How to Use Solder Flux
How to use solder flux depends on which kind of flux is used in your soldering project.
Updated: April 08, 2021
Fluxes are chemicals that remove oxide layers from the metal surface. Fluxes are widely used in soldering since they improve heat transfer and carry metal oxides and debris away from the solder joint.
When heated with soldering iron fluxes promote and accelerate the soldering process. Fluxes are available in solid, liquid or gaseous form.
During the soldering process, the molten solder makes contact with the metal surface to which it is to be joined. Most of the metals involved in soldering are oxidized during exposure to high temperatures. This oxidation prevents the formation of a solder bond between two metal surfaces. Therefore, fluxes are used in soldering to remove such a layer of metal oxide. Fluxes also protect the metal surface against re-oxidation during soldering.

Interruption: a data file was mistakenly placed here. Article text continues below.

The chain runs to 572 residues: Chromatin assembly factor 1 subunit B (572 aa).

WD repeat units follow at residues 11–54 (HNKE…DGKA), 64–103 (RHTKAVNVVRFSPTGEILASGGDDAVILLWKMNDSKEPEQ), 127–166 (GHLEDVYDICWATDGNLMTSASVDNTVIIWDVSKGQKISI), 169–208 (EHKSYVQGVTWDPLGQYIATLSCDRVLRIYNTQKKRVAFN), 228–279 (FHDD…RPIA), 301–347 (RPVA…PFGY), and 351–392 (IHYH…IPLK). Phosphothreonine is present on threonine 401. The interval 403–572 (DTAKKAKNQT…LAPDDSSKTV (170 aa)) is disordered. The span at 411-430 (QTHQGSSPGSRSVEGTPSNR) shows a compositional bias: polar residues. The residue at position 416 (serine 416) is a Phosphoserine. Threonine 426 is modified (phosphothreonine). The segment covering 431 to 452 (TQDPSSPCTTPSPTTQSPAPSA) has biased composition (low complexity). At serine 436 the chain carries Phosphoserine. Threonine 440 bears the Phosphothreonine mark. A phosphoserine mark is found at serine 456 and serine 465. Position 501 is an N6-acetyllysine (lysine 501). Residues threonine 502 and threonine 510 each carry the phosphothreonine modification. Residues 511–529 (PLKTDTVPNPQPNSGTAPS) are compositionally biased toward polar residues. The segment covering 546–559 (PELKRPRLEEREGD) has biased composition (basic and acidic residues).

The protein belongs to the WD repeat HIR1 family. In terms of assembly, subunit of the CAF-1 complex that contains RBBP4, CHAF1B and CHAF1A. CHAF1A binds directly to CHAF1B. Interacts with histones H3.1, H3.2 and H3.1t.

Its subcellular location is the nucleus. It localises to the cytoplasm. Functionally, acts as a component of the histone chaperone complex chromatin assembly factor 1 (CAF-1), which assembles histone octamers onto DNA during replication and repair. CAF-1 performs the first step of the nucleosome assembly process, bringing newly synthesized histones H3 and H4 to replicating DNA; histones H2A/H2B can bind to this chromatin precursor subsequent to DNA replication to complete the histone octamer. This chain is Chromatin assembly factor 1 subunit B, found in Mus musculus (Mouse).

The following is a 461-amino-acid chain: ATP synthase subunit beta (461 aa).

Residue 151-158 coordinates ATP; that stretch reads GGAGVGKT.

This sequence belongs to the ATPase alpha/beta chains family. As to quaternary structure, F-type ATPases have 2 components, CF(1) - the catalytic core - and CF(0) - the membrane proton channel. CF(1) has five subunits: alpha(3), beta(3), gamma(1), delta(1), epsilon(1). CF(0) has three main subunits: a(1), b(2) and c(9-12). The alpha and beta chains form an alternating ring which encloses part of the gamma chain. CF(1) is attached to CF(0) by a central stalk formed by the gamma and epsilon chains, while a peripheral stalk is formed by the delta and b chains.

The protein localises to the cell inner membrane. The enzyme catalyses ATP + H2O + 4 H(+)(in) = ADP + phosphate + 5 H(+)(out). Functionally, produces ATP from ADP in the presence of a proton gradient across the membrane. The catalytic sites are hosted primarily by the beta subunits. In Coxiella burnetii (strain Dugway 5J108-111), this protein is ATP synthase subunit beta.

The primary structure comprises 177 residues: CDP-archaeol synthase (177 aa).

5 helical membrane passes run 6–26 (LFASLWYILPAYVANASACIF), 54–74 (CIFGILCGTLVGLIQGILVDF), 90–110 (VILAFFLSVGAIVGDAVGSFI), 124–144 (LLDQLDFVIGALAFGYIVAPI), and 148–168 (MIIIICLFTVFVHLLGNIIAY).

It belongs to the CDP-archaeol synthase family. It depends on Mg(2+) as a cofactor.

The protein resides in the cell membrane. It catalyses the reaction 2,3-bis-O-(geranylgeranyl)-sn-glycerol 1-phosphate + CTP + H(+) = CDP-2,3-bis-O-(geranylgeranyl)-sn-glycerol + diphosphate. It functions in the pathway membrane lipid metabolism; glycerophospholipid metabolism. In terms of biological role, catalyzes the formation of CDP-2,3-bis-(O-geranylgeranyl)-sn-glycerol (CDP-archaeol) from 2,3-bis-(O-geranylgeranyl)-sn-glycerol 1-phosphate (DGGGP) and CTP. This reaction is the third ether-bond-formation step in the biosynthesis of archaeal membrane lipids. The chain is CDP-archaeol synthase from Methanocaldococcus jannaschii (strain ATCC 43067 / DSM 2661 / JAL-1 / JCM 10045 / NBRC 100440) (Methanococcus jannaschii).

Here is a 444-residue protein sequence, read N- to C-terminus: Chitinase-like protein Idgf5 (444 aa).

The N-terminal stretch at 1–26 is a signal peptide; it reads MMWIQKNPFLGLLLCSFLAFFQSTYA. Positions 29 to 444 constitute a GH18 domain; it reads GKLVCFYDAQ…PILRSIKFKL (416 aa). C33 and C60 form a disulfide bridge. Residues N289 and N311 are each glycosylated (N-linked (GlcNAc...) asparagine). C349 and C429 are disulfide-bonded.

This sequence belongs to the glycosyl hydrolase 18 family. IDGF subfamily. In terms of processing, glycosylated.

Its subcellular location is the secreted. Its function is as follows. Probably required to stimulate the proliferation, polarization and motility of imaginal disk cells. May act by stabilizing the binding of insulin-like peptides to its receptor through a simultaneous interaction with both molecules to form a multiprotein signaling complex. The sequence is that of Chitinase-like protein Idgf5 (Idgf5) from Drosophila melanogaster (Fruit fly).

Fluxes are important and efficient material to remove a thin layer of metal oxide. However, fluxes do not effectively remove all other contaminants that may be present underneath metal oxide. Thick layers of metal oxide or some other heavy scale contamination cannot be removed even with the strongest fluxes. In that case, some kind of a mechanical or chemical cleaning procedure may be required before we apply flux.
Three main ingredients in flux are:
There are four major types of fluxes based on cleaning agent:
Rosin fluxes are the most popular fluxes for applications in electronics since they are very mild in their activity - they are non-corrosive fluxes. On the other hand, inorganic fluxes are very active and corrosive.
Rosin flux is available in few different packages such as syringe or pen.
Rosin-based fluxes consist of a distillation product from pine tree sap, dissolved in a suitable organic solvent. This type of flux is solid at room temperature.
When heated with soldering iron rosin flux gains sufficient activity to remove metal oxides from copper, silver, gold and a few other materials. Copper is the most used metal in electronics. Every circuit board consists of one or more layers of thin copper foil. Most of the wires used in electronics are made of copper since copper has an excellent conductivity for electrical current. Leads of several electronic components are plated with a very thin layer of gold.